Biscuits and wild turkey gravy opened my eyes to the possibilities of wild-game cooking. I shot a bird that morning, and I decided to cook it up for a staff meal at the restaurant where I worked. My not-so-outdoorsy co-workers hammered it, then begged me for wild meat they could try and cook themselves. I gladly obliged.
You can’t go wrong with flaky, buttery biscuits slathered in rich, meaty gravy. While you can use the breast of the bird here if you’d like, I prefer to use the legs and thighs for my turkey gravy. Not only is it a great way to make use of the tough and stringy parts of the bird, but the bones and cartilage infuse the cooking liquids with added flavor and depth and create next-level flavors.
Whatever you do, don’t disrespect your turkey with biscuits from a tube. Biscuits are easy to make, and once you get the hang of it, you’ll be able to bust them out anytime you want. The two most important things with biscuits are to keep your ingredients, especially the butter, as cold as possible at all times, and don’t overwork, overfold, or over roll the dough. Biscuit dough should be layered, and it should be so light and fluffy that you can hear air escape when you cut into it.
Yields 8 to 12 biscuits and 2 to 3 quarts of turkey gravy.
- 2 wild turkey legs and thighs
- 2 cups water
- ½ stick butter
- ½ cup flour
- 1 to 2 quarts turkey or chicken stock
- 1 tablespoon salt
- 1 teaspoon black pepper
- 1 teaspoon garlic powder
- 1 teaspoon onion powder
- 1-plus cup heavy cream
- 1 ½ stick unsalted butter
- 2-plus cups all-purpose flour, plus more for dusting
- 1 tablespoon baking powder
- ½ teaspoon baking soda
- ½ teaspoon salt
- 1 cup buttermilk (or whole milk)
- Place the wild turkey legs and thighs in a slow cooker with 2 cups of water and a pinch of salt. Cook on high until the meat falls off the bone — approximately 4 hours.
- Pull the leg meat off the bones and reserve the cooking liquids.
- Melt ½ stick of butter in a large pot, then whisk in ½ cup of flour.
- Slowly whisk in the cooking liquids and stock.
- Add the leg meat and seasonings.
- Simmer for about 10 minutes, whisking periodically.
- Add the cream and simmer and stir for another 10 to 20 minutes. Reduce until the gravy thickens and adjust seasoning to taste.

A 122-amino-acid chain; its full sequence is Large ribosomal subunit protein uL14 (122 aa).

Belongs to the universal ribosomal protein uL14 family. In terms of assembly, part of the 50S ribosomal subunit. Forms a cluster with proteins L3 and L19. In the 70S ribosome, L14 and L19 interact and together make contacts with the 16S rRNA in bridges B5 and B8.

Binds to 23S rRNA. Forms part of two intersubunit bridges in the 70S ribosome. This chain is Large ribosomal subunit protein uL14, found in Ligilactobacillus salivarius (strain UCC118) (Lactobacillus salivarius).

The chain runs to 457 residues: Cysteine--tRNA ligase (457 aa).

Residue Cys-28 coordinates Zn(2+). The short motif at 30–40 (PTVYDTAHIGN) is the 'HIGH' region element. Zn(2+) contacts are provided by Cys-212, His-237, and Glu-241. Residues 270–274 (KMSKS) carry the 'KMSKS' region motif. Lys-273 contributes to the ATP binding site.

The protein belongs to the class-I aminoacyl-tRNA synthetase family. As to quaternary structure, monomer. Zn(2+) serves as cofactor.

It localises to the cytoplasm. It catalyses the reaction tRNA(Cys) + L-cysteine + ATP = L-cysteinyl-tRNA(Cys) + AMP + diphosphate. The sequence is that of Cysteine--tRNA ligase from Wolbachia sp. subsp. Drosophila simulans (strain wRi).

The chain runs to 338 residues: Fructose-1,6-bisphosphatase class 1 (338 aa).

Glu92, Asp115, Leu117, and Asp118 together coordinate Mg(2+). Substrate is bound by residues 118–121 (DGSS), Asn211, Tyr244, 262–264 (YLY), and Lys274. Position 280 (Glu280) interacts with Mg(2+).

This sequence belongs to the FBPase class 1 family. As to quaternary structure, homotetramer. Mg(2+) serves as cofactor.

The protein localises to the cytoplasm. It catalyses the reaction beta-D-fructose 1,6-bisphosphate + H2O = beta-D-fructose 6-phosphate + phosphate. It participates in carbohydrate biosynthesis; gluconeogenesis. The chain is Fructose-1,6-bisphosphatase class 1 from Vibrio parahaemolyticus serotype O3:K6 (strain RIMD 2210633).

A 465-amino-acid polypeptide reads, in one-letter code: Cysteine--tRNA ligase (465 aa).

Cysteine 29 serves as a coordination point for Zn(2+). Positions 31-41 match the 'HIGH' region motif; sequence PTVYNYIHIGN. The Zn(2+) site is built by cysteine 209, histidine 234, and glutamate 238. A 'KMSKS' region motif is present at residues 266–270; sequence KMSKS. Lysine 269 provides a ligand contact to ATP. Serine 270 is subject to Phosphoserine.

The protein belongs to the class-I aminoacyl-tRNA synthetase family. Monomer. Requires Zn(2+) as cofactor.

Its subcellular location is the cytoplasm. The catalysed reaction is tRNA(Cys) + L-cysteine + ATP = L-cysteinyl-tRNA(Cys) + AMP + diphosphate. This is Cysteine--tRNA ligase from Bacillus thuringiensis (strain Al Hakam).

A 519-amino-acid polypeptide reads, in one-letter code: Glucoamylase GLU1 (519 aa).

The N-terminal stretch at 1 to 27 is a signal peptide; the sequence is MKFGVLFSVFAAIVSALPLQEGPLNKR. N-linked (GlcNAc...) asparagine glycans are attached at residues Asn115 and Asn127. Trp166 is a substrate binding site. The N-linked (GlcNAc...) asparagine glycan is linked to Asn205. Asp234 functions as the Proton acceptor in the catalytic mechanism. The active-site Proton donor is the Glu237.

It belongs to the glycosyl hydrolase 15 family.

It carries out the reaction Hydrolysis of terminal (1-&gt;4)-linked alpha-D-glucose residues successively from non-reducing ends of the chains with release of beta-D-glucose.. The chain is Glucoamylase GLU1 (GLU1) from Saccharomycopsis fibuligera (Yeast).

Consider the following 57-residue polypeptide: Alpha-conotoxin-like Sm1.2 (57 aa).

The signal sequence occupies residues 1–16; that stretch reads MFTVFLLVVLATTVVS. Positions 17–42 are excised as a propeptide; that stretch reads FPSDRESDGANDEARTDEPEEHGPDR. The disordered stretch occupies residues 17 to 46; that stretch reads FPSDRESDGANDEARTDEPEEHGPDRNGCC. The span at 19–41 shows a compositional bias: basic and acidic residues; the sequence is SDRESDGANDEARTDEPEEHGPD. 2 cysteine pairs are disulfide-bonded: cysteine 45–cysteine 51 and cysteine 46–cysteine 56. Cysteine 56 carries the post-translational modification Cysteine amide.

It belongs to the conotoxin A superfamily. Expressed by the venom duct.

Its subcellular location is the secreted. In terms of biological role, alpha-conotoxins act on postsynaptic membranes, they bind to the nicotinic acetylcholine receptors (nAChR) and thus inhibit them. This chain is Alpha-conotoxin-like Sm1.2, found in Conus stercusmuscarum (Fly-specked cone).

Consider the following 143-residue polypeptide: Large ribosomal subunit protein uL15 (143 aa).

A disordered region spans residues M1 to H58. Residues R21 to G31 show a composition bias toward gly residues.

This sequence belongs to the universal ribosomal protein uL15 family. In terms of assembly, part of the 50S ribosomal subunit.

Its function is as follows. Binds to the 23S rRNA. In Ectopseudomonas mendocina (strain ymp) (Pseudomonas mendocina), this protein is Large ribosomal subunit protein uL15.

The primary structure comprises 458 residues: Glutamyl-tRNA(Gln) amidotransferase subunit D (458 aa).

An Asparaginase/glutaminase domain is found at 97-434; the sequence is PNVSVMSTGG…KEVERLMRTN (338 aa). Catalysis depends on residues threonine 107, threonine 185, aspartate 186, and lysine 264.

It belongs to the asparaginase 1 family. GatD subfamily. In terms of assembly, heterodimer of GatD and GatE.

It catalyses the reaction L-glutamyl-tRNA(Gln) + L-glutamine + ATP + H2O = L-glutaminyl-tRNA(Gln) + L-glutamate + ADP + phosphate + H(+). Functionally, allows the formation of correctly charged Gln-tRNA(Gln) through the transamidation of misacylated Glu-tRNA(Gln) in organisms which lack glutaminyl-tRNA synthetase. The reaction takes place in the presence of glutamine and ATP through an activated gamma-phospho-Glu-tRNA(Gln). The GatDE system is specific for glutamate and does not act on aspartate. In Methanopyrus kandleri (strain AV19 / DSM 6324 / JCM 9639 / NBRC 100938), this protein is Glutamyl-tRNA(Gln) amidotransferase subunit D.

- Cut 1 stick of the butter into small cubes, then freeze.
- Combine the flour and other dry ingredients in a mixing bowl.
- Rub and incorporate the butter into the dry mix with your fingers. Freeze the mix.
- Add the buttermilk and fold the mix together gently until a sticky dough forms.
- Transfer the dough to a surface heavy with flour.
- Coat the bottom of the dough in flour and gently hand roll and fold it over on top of itself several times until you have a fluffy outside and a sticky inside.
- Roll the dough into a 1-inch-thick sheet, and portion out the biscuits with a ring mold or upside-down glass.
- Pack the biscuits loosely on a baking sheet or in a cast-iron pan. Melt the remaining butter and baste with it liberally on top of and in between each biscuit.
- Place in an oven preheated to 425 degrees Fahrenheit. Rotate the pan after 10 minutes, then bake another 10 to 15 minutes or until the biscuits are browned and the melted butter has completely evaporated.
Finding delicious ways to use every part of the animals we hunt is not only the right thing to do but also a hell of a lot of fun. Though wild turkey legs and thighs can be tougher than shoe leather if cooked improperly, they’re absolutely mouthwatering when prepared low and slow. Incorporating them into a gravy takes things to the next level. Paired with homemade buttermilk biscuits, mashed potatoes, and other turkey dinner staples, this stick-to-your-ribs recipe is sure to convince anyone of the delicious potential of wild-game cooking. Hell, a couple of my hipster restaurant friends soon after asked me to take them hunting.